The city plans to buy a small piece of land on the Great Miami River, furthering its long-range plan for riverfront development.
West Carrollton expects to buy a 0.23-acre lot at 5641 Marina Drive – which currently houses the former Green River Sales building – for $195,000, according to city records.
The land is next to a piece of property the city owns to the east close to Interstate 75 and one parcel away from a larger tract it bought in 2007, according to the Montgomery County Auditor’s Office website.
“Clearly, its advantageous to have properties that are contiguous,” said West Carrollton Economic Development Director Michael Lucking.
“At some point in time the city wants to foster some development in that area, and certainly having contiguous properties under our control certainly would aid the development process,” he added.
In 2012, a 600-acre, $110 million entertainment district was proposed in West Carrollton. In 2014, the city received state approval for a Community Entertainment District for the area along East Dixie Drive, and a market study evaluating the impact of what is now projected to be a 5,200-seat event center was completed.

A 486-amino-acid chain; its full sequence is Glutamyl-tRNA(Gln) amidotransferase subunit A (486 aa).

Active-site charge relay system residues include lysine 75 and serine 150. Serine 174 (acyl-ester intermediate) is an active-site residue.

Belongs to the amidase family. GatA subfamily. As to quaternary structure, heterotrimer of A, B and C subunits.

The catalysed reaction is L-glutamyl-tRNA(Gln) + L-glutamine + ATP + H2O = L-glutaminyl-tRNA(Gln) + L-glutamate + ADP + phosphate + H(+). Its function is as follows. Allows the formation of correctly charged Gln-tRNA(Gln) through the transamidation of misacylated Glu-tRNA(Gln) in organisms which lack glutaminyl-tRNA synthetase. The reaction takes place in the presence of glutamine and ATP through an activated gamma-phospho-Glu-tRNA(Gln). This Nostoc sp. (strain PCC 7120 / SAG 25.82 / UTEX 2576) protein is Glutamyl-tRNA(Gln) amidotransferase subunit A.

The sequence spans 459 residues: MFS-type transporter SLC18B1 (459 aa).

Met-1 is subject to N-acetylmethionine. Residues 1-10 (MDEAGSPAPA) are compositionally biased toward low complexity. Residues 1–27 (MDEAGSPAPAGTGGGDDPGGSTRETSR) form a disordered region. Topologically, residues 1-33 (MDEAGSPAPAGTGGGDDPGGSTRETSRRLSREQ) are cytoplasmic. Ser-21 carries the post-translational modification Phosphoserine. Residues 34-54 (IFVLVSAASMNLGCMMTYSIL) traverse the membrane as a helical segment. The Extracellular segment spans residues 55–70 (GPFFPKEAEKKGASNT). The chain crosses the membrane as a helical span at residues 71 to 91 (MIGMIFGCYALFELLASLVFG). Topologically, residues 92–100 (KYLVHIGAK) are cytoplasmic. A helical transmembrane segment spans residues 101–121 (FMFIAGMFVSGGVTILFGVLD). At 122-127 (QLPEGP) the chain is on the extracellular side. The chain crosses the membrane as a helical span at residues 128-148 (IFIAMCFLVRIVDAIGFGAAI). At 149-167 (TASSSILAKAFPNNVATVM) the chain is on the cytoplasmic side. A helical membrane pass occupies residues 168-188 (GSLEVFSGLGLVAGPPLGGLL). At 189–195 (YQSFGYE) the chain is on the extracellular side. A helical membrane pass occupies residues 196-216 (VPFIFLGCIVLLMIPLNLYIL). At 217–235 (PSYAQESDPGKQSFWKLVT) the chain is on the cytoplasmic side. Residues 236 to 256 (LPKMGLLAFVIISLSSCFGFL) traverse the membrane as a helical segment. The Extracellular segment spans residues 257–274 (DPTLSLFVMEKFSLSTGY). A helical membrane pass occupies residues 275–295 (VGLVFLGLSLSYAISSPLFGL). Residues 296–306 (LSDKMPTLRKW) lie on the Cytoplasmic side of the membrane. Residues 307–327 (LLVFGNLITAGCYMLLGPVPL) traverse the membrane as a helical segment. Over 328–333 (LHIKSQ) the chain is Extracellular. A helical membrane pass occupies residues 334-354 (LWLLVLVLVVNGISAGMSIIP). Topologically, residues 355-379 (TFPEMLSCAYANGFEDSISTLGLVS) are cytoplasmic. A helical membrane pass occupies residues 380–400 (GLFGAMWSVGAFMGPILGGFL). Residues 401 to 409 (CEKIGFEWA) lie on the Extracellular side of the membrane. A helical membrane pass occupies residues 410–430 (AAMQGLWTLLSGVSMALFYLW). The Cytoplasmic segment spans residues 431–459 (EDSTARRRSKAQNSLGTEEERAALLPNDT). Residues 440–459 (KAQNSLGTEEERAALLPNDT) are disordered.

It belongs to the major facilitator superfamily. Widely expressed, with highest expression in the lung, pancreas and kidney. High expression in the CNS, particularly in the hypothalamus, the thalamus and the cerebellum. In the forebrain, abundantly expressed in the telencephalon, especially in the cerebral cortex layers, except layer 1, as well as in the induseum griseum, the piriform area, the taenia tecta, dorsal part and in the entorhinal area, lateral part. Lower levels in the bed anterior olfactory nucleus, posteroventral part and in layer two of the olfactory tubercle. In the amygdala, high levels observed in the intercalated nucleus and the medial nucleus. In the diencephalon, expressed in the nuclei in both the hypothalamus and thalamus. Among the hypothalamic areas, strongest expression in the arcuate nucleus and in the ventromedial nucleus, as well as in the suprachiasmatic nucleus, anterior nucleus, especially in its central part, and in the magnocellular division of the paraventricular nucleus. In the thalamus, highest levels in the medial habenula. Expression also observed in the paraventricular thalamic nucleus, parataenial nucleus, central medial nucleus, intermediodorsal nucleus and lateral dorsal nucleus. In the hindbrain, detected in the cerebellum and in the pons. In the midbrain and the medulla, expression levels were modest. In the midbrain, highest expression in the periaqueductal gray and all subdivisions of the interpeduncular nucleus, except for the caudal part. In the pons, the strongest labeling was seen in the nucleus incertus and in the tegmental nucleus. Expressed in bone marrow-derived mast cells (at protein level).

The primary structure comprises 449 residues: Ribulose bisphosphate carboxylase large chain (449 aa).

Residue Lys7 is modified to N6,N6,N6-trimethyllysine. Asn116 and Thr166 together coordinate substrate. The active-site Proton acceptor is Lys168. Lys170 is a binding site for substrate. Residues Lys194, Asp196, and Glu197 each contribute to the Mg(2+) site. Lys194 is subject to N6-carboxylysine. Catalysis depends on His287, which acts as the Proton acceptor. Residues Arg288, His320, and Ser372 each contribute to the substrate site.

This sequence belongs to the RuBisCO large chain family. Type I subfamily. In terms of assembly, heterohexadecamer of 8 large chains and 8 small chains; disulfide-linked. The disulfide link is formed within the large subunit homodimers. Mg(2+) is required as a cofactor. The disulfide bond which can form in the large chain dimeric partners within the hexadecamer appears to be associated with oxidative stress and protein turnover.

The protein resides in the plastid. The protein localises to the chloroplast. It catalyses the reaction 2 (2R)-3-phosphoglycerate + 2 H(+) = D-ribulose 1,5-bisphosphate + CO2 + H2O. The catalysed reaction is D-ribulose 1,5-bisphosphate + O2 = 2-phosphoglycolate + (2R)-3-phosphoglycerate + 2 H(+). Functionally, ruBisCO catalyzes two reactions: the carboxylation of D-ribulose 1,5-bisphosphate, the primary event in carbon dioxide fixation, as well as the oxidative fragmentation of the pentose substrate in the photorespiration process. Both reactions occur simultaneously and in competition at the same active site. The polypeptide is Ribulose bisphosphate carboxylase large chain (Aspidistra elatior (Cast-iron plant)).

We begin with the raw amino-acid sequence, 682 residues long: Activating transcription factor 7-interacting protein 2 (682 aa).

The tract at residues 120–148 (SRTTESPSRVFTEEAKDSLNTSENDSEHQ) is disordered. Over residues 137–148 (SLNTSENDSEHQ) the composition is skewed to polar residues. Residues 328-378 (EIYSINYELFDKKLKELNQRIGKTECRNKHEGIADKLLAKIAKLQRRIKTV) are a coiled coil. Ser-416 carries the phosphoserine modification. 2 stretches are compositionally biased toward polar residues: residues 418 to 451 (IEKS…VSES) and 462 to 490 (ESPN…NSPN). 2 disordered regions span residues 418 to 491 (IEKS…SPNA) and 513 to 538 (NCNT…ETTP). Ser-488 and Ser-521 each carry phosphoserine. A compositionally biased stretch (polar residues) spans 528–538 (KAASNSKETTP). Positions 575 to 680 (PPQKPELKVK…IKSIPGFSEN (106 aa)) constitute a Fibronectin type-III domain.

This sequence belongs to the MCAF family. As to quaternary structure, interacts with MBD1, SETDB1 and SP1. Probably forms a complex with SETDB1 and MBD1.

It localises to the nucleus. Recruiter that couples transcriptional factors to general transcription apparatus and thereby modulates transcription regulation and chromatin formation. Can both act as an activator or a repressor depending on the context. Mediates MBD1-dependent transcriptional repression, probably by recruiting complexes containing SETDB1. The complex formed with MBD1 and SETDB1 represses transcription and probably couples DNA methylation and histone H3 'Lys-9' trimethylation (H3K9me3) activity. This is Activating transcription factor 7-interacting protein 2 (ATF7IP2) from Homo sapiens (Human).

Earlier this year, a local soccer organization said it is exploring the possibility of building an estimated $12 million multipurpose complex on up to 200 acres that may involve city property about a mile further west near the river. But city officials have said there has been little movement in that case.
The land the city wants to buy at 5641 Marina, a move city council approved Tuesday night, would be financed with a bond note, likely over 20 to 30 years, Lucking said.
While West Carrollton plans to close on the sale before the end of the year, Lucking said there is no immediate consideration how it will be used.
“What we’re looking at trying to do in the longer term is try to position that location for riverfront development,” he said.
City Manager Brad Townsend said the city did not pursue the purchase but was approached by the executor of the estate of Dannal K. Wade after the owner died earlier this year.
County records show the land – most recently used for retail, small engine repair and storage - was bought in 2001, county records show, for $175,000, $20,000 less than the city has agreed to pay. The “fair and reasonable” sale price is “supported by an independent third-party analysis,” city records indicate.
In the coming weeks the city will have environmental studies done on the 3,750 square foot parcel before moving forward with the sale, Lucking said.